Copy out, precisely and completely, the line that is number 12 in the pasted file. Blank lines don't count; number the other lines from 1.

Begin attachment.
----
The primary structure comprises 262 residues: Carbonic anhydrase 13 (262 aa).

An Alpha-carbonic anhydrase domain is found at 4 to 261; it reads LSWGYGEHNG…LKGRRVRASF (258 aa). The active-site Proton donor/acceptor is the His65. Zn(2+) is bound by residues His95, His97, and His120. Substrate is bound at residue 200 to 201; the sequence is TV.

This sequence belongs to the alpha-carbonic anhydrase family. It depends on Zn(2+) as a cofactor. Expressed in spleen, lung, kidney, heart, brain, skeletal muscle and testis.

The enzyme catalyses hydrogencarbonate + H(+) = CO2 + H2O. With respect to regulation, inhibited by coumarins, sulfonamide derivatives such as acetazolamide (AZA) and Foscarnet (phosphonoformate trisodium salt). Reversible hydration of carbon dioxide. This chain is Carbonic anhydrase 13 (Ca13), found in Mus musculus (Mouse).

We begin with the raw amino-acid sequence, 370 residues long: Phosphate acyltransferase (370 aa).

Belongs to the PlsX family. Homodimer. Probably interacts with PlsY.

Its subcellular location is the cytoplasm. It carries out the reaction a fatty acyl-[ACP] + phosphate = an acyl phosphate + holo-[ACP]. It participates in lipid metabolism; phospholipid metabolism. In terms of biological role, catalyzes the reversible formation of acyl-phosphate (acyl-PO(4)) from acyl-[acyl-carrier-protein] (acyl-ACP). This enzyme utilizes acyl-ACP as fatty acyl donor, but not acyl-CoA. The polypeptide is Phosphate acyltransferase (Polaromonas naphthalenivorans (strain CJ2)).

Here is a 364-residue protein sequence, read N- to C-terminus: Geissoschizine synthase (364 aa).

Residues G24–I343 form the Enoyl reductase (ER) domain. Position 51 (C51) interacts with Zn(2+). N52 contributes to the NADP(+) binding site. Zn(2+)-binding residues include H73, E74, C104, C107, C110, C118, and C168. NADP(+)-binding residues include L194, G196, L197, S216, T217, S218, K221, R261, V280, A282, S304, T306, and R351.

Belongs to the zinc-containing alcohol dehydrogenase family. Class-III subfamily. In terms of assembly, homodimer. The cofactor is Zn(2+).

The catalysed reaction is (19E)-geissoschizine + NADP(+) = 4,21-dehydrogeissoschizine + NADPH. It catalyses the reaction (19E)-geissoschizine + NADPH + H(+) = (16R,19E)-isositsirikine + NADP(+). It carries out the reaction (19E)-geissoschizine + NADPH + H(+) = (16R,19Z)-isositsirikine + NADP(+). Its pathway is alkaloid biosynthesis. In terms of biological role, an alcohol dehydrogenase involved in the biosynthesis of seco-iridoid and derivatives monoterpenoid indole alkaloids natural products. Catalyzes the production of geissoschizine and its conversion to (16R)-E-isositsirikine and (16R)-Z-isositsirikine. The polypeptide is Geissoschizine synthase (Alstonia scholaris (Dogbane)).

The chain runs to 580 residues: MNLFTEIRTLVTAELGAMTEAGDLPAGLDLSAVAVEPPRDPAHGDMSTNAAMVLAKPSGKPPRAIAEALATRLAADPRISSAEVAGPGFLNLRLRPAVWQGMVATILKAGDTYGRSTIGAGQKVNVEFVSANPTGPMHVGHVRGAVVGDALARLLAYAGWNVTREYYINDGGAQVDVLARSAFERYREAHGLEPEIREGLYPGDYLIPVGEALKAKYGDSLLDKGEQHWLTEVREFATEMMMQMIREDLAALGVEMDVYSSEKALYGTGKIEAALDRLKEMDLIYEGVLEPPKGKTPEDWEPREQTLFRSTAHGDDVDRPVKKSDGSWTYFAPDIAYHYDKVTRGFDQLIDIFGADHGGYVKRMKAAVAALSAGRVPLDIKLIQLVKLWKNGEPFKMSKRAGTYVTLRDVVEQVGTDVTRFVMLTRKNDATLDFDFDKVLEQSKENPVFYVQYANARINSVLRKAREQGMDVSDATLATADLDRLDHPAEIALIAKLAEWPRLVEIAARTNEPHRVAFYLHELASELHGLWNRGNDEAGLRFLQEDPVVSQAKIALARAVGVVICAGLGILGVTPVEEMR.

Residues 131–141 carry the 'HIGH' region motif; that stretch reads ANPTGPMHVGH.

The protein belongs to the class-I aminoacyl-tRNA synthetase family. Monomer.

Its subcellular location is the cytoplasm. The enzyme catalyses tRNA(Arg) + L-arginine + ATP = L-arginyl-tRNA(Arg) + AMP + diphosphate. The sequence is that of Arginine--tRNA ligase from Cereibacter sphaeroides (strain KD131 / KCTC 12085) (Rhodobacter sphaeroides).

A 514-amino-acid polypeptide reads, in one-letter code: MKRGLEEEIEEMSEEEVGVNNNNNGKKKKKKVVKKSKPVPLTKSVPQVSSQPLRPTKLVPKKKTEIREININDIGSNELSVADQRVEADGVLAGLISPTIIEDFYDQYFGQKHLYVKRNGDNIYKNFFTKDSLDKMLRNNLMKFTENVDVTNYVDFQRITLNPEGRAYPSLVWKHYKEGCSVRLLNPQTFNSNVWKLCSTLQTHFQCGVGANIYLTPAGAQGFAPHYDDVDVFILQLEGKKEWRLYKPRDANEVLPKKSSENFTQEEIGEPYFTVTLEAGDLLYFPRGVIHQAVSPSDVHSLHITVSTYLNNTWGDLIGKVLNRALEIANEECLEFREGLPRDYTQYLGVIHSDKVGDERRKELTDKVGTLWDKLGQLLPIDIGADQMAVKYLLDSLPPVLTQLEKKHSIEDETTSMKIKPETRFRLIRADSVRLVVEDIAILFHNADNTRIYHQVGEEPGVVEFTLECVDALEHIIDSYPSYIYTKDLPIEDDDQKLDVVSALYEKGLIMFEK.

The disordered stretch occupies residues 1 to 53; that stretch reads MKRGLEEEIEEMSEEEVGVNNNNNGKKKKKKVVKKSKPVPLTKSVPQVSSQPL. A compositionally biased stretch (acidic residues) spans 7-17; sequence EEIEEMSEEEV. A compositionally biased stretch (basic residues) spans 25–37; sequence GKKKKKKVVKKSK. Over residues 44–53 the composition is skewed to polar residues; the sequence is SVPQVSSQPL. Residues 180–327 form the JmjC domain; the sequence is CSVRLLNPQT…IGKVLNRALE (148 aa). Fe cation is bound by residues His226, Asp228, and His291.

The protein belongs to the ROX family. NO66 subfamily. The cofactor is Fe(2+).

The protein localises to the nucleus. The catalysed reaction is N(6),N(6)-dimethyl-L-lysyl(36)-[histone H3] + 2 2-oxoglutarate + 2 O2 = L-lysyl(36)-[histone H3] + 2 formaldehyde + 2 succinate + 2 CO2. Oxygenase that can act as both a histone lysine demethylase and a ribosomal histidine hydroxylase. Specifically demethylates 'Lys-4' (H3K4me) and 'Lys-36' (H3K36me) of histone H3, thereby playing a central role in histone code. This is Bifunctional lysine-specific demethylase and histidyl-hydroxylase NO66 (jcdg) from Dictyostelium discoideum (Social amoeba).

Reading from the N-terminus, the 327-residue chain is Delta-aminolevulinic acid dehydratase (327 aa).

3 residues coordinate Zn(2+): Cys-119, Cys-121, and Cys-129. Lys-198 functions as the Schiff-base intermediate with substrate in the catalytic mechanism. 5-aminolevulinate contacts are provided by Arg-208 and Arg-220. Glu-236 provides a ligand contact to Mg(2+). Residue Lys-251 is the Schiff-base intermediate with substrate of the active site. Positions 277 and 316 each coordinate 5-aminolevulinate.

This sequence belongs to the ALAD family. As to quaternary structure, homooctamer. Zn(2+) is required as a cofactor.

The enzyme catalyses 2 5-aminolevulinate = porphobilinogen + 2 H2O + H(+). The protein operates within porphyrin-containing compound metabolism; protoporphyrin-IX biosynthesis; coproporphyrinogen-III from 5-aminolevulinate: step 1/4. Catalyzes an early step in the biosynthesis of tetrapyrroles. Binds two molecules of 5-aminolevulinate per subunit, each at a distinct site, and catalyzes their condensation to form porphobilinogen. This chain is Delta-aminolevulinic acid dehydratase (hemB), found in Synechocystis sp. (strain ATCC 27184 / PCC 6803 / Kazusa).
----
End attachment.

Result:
The chain runs to 580 residues: MNLFTEIRTLVTAELGAMTEAGDLPAGLDLSAVAVEPPRDPAHGDMSTNAAMVLAKPSGKPPRAIAEALATRLAADPRISSAEVAGPGFLNLRLRPAVWQGMVATILKAGDTYGRSTIGAGQKVNVEFVSANPTGPMHVGHVRGAVVGDALARLLAYAGWNVTREYYINDGGAQVDVLARSAFERYREAHGLEPEIREGLYPGDYLIPVGEALKAKYGDSLLDKGEQHWLTEVREFATEMMMQMIREDLAALGVEMDVYSSEKALYGTGKIEAALDRLKEMDLIYEGVLEPPKGKTPEDWEPREQTLFRSTAHGDDVDRPVKKSDGSWTYFAPDIAYHYDKVTRGFDQLIDIFGADHGGYVKRMKAAVAALSAGRVPLDIKLIQLVKLWKNGEPFKMSKRAGTYVTLRDVVEQVGTDVTRFVMLTRKNDATLDFDFDKVLEQSKENPVFYVQYANARINSVLRKAREQGMDVSDATLATADLDRLDHPAEIALIAKLAEWPRLVEIAARTNEPHRVAFYLHELASELHGLWNRGNDEAGLRFLQEDPVVSQAKIALARAVGVVICAGLGILGVTPVEEMR.